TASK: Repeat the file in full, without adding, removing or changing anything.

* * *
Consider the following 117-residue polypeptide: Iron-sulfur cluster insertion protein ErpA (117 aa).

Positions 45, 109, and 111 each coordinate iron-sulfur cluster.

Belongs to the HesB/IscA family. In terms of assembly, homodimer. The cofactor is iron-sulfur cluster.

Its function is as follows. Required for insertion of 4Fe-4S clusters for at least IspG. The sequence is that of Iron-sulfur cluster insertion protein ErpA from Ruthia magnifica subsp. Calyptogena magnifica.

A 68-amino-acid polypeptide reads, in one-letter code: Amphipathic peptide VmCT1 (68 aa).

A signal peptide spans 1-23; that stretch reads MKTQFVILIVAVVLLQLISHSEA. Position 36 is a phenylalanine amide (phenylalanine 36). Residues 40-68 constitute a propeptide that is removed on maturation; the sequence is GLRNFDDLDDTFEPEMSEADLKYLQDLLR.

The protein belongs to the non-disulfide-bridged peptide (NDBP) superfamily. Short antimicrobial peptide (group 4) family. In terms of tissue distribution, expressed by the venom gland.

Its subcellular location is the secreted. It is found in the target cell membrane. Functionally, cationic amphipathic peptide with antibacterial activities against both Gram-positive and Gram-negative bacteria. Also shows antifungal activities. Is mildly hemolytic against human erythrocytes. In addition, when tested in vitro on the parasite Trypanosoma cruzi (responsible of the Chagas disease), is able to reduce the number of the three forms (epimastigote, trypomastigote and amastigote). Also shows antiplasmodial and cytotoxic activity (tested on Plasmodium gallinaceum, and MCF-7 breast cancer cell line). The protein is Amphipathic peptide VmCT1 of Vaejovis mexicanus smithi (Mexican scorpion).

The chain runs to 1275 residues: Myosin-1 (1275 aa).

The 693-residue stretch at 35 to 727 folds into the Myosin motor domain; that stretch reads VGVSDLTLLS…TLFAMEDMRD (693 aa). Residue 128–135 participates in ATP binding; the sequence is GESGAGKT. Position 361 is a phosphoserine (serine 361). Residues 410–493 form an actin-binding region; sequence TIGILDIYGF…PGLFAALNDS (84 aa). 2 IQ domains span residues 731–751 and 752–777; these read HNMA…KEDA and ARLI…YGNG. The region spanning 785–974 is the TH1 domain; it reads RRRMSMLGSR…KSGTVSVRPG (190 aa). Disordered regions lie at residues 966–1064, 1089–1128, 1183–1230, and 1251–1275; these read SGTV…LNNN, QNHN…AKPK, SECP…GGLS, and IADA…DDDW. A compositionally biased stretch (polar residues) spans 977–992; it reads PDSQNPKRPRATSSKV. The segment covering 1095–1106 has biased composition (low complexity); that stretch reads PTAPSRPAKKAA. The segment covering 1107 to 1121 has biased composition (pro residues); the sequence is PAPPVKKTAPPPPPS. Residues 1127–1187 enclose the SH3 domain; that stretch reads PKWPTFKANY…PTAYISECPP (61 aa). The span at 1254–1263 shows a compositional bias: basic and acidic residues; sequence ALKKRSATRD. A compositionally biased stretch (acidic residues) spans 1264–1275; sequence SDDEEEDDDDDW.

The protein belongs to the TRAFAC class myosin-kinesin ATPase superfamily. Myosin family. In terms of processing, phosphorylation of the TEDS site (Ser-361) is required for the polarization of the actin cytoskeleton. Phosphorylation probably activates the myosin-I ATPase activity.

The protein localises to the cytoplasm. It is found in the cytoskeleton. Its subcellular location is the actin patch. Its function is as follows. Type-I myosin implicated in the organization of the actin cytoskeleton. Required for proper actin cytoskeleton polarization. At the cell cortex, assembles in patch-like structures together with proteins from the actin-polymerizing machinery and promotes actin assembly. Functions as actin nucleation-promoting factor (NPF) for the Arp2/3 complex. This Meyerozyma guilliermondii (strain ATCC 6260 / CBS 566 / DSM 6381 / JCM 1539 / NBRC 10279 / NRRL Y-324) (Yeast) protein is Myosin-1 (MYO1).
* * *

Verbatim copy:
Consider the following 117-residue polypeptide: Iron-sulfur cluster insertion protein ErpA (117 aa).

Positions 45, 109, and 111 each coordinate iron-sulfur cluster.

Belongs to the HesB/IscA family. In terms of assembly, homodimer. The cofactor is iron-sulfur cluster.

Its function is as follows. Required for insertion of 4Fe-4S clusters for at least IspG. The sequence is that of Iron-sulfur cluster insertion protein ErpA from Ruthia magnifica subsp. Calyptogena magnifica.

A 68-amino-acid polypeptide reads, in one-letter code: Amphipathic peptide VmCT1 (68 aa).

A signal peptide spans 1-23; that stretch reads MKTQFVILIVAVVLLQLISHSEA. Position 36 is a phenylalanine amide (phenylalanine 36). Residues 40-68 constitute a propeptide that is removed on maturation; the sequence is GLRNFDDLDDTFEPEMSEADLKYLQDLLR.

The protein belongs to the non-disulfide-bridged peptide (NDBP) superfamily. Short antimicrobial peptide (group 4) family. In terms of tissue distribution, expressed by the venom gland.

Its subcellular location is the secreted. It is found in the target cell membrane. Functionally, cationic amphipathic peptide with antibacterial activities against both Gram-positive and Gram-negative bacteria. Also shows antifungal activities. Is mildly hemolytic against human erythrocytes. In addition, when tested in vitro on the parasite Trypanosoma cruzi (responsible of the Chagas disease), is able to reduce the number of the three forms (epimastigote, trypomastigote and amastigote). Also shows antiplasmodial and cytotoxic activity (tested on Plasmodium gallinaceum, and MCF-7 breast cancer cell line). The protein is Amphipathic peptide VmCT1 of Vaejovis mexicanus smithi (Mexican scorpion).

The chain runs to 1275 residues: Myosin-1 (1275 aa).

The 693-residue stretch at 35 to 727 folds into the Myosin motor domain; that stretch reads VGVSDLTLLS…TLFAMEDMRD (693 aa). Residue 128–135 participates in ATP binding; the sequence is GESGAGKT. Position 361 is a phosphoserine (serine 361). Residues 410–493 form an actin-binding region; sequence TIGILDIYGF…PGLFAALNDS (84 aa). 2 IQ domains span residues 731–751 and 752–777; these read HNMA…KEDA and ARLI…YGNG. The region spanning 785–974 is the TH1 domain; it reads RRRMSMLGSR…KSGTVSVRPG (190 aa). Disordered regions lie at residues 966–1064, 1089–1128, 1183–1230, and 1251–1275; these read SGTV…LNNN, QNHN…AKPK, SECP…GGLS, and IADA…DDDW. A compositionally biased stretch (polar residues) spans 977–992; it reads PDSQNPKRPRATSSKV. The segment covering 1095–1106 has biased composition (low complexity); that stretch reads PTAPSRPAKKAA. The segment covering 1107 to 1121 has biased composition (pro residues); the sequence is PAPPVKKTAPPPPPS. Residues 1127–1187 enclose the SH3 domain; that stretch reads PKWPTFKANY…PTAYISECPP (61 aa). The span at 1254–1263 shows a compositional bias: basic and acidic residues; sequence ALKKRSATRD. A compositionally biased stretch (acidic residues) spans 1264–1275; sequence SDDEEEDDDDDW.

The protein belongs to the TRAFAC class myosin-kinesin ATPase superfamily. Myosin family. In terms of processing, phosphorylation of the TEDS site (Ser-361) is required for the polarization of the actin cytoskeleton. Phosphorylation probably activates the myosin-I ATPase activity.

The protein localises to the cytoplasm. It is found in the cytoskeleton. Its subcellular location is the actin patch. Its function is as follows. Type-I myosin implicated in the organization of the actin cytoskeleton. Required for proper actin cytoskeleton polarization. At the cell cortex, assembles in patch-like structures together with proteins from the actin-polymerizing machinery and promotes actin assembly. Functions as actin nucleation-promoting factor (NPF) for the Arp2/3 complex. This Meyerozyma guilliermondii (strain ATCC 6260 / CBS 566 / DSM 6381 / JCM 1539 / NBRC 10279 / NRRL Y-324) (Yeast) protein is Myosin-1 (MYO1).